Neanderthal Glue

8 Oct 2018

At ... experiment reveals the secret behind Neanderthal glue. Most human societies used glue in one form or another to fix bone and stone to shafts of wood - in combination with other measures such as joints and bindings. In Europe the Neanderthals occupied a large part of prehistory - deep into Middle Pleistocene. They became extinct, for unknown reasons, around 40,000 years ago. At this time modern anatomical humans arrive on the scene having apparently replaced the Neanderthals from Europe and western Asia. The discovery of Neanderthals led to the evolutionary theory, then in vogue, of stupid replaced by not so stupid, to wonderful fully human cognizance. This meant it became ideologically convenient to label Neanderthals as brutes rather than humans - a bit like the hockey stick in fact. Flat as a pancake with a sudden dip upwards in the recent era. Unfortunately for the ideologues the continued archaeological search for our prehistoric past has led to the realisation that Neanderthals were not so very different than modern people - in a variety of ways. Now, it seems, they even used glue, just like modern human hunter gatherers - or even the modern worker in wood. Their glue did not come in tubes or tubs but was derived from natural resources and this link provides a description of how this was achieved - using pine wood or birch bark. Suddenly, instead of Neanderthals armed with lumps of stone we have Neanderthals creating a diverse package of tools and weapons. It is already known they used spears to kill prey, in some circumstances, and just because hand axes are the most survivable item in their tool repertoire clearly does not mean this was the summit of their achievement. It is all a matter of luck what will survive down the ages - and wood usually rots. Not always of course, as it can be preserved in certain conditions. In this instance, traces of glue were found at a couple of Neanderthal sites and a group of researchers experimented in order to discover just how it might have been produced in prehistoric times. Interestring read.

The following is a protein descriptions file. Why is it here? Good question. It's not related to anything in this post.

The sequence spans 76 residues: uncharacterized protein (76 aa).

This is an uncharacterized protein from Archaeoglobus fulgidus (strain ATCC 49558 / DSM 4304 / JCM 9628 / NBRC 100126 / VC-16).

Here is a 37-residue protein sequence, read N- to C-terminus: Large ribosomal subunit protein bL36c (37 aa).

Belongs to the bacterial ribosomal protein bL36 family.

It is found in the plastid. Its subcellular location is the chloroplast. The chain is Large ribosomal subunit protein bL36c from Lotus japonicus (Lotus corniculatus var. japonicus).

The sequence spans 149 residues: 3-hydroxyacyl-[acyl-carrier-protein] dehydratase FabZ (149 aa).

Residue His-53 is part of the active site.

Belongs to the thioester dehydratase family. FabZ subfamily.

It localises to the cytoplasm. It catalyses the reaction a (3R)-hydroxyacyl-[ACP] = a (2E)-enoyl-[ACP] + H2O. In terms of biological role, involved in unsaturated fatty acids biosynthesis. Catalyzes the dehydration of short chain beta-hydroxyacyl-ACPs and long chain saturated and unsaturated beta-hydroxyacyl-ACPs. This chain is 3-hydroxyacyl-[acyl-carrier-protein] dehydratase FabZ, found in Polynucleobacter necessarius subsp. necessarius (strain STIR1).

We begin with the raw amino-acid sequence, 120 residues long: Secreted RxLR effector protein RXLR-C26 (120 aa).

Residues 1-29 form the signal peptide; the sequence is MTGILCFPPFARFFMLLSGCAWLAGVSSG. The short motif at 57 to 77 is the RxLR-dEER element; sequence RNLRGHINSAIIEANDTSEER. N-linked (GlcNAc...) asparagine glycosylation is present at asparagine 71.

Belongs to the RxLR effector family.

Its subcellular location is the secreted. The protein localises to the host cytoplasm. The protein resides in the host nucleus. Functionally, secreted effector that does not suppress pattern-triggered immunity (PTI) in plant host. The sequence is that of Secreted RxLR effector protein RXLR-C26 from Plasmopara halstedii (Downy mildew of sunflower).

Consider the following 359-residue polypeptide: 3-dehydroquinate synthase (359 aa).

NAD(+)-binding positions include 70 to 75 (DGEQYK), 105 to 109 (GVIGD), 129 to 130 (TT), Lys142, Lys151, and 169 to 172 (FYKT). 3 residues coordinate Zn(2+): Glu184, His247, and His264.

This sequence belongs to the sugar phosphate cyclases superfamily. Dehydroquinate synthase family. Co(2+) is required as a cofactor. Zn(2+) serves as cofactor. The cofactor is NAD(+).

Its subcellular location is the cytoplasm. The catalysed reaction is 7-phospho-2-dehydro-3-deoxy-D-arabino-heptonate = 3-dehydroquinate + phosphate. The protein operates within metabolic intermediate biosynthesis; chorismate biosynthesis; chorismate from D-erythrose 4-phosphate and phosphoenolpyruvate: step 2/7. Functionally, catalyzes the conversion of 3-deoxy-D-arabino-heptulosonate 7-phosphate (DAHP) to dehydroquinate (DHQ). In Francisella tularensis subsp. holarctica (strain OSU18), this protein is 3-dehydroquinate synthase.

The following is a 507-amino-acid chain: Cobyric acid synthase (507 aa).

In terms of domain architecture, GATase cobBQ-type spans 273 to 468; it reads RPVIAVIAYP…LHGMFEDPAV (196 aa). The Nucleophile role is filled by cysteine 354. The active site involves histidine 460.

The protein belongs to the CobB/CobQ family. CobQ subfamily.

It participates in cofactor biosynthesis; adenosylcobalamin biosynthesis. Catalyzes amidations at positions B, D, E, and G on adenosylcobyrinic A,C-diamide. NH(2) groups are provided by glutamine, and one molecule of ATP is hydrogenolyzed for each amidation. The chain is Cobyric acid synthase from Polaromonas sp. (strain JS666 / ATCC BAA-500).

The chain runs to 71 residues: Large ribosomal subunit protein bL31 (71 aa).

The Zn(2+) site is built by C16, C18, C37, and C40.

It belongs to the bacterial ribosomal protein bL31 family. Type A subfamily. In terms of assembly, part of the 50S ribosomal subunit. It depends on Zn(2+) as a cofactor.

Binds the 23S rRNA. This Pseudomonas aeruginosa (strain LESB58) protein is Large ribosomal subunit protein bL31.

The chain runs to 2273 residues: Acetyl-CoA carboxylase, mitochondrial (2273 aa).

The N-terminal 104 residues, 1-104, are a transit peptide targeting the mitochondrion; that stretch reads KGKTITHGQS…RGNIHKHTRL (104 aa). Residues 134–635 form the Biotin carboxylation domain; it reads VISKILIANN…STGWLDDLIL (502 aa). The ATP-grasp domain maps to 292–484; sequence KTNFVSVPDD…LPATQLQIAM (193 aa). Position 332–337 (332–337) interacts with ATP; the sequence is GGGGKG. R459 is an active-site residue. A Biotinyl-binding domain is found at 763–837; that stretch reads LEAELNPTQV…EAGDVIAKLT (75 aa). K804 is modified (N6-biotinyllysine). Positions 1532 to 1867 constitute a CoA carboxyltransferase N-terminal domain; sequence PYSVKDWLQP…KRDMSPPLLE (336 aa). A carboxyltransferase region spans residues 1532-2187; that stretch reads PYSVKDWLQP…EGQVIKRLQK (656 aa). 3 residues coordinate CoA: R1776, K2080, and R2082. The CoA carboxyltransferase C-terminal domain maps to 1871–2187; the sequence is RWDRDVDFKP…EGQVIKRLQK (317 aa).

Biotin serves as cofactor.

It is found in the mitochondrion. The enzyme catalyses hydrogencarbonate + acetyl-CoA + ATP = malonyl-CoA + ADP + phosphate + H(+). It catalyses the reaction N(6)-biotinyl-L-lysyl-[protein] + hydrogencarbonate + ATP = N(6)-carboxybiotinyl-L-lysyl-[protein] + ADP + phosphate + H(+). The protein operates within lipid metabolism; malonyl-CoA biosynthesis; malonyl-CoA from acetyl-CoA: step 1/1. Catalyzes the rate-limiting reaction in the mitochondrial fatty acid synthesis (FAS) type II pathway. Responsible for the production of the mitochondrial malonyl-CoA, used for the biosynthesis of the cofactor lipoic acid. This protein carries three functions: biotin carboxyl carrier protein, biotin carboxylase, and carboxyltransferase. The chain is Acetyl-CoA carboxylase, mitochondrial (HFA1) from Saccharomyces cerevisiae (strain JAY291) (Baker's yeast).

The article is in Scientific Reports. Meanwhile, at ... Neanderthals nursed their sick and injured, it would seem, and according to the authors this allowed them to survive in hostile environments on the edge of the ice sheet over thousands of years. They had feelings and did not want their loved ones to die, it would seem - another common human trait. Actually, quite normal behaviour for humans when you come to think of it. One is left to think why it is just Europe that has this divide - between the Neanderthal brutes and the arrival of modern humans. It obviously goes back to the 19th and early 20th centuries where European universities and researchers were schooled into the idea of evolutionary change on the human tree. We now have Neanderthals doing cave art and glueing bone to wood and nursing sick people and hunting big animals in packs with spears and constructing musical implements etc, all skills once only attributed to the more modern human types. The old evolutionary model is peculiar to Europe as in Africa we are now told there were humans with modern anatomical features as far back as 100,000 years ago or more. Why have the European institutions not got up to date when it comes to Neanderthals. Does ideology trump science when it comes to museum presentations for public consumption? The switch from Neanderthal to modern human can be explained by a bottle neck (a catastrophic event of some kind). All Europeans have Neanderthal genes - but only at a small percentage. Why might that be so?